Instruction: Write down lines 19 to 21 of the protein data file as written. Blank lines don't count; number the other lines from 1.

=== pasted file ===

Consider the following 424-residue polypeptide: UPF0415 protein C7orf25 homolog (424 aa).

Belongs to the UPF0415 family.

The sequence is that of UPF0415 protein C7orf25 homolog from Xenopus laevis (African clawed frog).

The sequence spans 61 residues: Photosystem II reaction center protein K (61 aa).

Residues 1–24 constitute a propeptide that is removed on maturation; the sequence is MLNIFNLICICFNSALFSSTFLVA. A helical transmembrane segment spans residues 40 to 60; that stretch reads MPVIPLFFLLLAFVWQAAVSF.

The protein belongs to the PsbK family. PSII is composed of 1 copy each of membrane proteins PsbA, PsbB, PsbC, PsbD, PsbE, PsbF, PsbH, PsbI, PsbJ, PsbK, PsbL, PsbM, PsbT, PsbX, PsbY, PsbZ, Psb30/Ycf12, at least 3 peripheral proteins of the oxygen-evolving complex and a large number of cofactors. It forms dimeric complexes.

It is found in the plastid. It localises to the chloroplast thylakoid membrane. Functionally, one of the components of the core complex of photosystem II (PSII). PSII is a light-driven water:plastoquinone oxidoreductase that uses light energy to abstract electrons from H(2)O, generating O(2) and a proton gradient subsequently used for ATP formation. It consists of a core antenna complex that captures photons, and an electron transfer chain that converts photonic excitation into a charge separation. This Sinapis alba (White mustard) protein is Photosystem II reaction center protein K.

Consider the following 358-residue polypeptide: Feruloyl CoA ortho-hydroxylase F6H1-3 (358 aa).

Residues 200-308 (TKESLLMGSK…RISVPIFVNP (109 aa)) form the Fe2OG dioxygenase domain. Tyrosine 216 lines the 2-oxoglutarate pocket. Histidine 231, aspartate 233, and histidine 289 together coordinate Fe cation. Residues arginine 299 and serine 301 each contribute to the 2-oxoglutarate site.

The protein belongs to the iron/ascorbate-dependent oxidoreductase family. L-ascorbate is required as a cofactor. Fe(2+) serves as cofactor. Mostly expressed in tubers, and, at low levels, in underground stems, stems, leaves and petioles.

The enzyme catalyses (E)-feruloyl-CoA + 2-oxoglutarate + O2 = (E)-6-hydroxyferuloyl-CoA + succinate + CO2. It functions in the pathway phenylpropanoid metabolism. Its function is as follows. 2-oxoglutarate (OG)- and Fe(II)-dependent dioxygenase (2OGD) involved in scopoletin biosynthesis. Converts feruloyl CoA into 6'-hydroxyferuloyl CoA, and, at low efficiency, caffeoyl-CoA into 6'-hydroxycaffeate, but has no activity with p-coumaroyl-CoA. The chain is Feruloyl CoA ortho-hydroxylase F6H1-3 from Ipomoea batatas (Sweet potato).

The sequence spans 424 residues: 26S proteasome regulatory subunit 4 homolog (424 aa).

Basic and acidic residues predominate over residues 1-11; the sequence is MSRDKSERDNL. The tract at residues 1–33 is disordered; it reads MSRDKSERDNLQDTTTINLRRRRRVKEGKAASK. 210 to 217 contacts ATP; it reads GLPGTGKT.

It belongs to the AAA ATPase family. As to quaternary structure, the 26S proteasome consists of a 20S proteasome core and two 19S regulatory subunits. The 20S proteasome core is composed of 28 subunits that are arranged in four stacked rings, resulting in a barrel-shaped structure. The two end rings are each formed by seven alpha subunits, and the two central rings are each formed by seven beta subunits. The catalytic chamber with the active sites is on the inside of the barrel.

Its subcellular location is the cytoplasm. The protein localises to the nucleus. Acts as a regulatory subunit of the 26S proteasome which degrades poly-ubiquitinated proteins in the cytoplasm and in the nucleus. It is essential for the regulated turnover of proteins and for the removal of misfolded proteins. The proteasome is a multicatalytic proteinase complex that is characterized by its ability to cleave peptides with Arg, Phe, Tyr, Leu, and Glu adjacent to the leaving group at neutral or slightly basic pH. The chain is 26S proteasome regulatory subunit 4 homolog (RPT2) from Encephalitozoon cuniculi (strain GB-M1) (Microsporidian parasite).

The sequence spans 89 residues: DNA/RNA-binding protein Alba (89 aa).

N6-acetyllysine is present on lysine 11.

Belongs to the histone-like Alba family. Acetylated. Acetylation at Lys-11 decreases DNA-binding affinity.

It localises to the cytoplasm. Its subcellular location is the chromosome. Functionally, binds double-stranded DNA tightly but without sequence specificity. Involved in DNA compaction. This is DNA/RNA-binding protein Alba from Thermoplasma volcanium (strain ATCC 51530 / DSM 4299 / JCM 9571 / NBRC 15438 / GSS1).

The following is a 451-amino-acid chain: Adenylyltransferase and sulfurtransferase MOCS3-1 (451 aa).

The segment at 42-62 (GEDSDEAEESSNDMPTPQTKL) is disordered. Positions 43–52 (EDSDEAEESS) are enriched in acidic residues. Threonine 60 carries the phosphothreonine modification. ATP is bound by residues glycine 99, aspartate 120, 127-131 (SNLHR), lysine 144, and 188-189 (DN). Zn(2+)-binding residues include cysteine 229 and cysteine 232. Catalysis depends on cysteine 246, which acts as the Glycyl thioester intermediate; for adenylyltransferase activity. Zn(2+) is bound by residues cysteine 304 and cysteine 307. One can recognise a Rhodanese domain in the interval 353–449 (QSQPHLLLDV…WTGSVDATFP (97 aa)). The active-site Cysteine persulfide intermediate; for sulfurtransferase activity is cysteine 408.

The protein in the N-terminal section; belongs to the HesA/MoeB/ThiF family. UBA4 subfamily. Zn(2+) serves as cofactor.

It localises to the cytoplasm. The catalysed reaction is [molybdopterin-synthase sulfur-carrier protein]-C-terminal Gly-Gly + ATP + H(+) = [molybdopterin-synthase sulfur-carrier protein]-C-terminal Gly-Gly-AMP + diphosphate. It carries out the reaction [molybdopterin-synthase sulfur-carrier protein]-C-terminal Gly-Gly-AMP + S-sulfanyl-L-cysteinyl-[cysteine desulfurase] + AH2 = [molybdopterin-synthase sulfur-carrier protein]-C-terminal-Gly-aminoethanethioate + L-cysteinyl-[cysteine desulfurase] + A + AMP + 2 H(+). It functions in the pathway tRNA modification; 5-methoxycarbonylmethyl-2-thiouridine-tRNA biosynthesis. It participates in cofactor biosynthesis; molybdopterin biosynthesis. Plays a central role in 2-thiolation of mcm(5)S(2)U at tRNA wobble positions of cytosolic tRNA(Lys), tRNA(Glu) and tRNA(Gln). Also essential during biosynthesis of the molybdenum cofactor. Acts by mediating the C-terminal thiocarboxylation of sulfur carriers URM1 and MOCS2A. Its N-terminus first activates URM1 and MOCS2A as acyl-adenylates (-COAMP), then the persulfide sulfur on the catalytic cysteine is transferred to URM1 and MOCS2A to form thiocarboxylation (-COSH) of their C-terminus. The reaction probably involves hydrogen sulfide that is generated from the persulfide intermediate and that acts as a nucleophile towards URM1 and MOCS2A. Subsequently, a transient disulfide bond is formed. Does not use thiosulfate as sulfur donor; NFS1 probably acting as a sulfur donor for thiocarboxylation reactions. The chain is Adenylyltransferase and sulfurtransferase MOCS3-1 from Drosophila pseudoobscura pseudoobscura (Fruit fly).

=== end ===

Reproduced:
It localises to the cytoplasm. Its subcellular location is the chromosome. Functionally, binds double-stranded DNA tightly but without sequence specificity. Involved in DNA compaction. This is DNA/RNA-binding protein Alba from Thermoplasma volcanium (strain ATCC 51530 / DSM 4299 / JCM 9571 / NBRC 15438 / GSS1).

The following is a 451-amino-acid chain: Adenylyltransferase and sulfurtransferase MOCS3-1 (451 aa).

The segment at 42-62 (GEDSDEAEESSNDMPTPQTKL) is disordered. Positions 43–52 (EDSDEAEESS) are enriched in acidic residues. Threonine 60 carries the phosphothreonine modification. ATP is bound by residues glycine 99, aspartate 120, 127-131 (SNLHR), lysine 144, and 188-189 (DN). Zn(2+)-binding residues include cysteine 229 and cysteine 232. Catalysis depends on cysteine 246, which acts as the Glycyl thioester intermediate; for adenylyltransferase activity. Zn(2+) is bound by residues cysteine 304 and cysteine 307. One can recognise a Rhodanese domain in the interval 353–449 (QSQPHLLLDV…WTGSVDATFP (97 aa)). The active-site Cysteine persulfide intermediate; for sulfurtransferase activity is cysteine 408.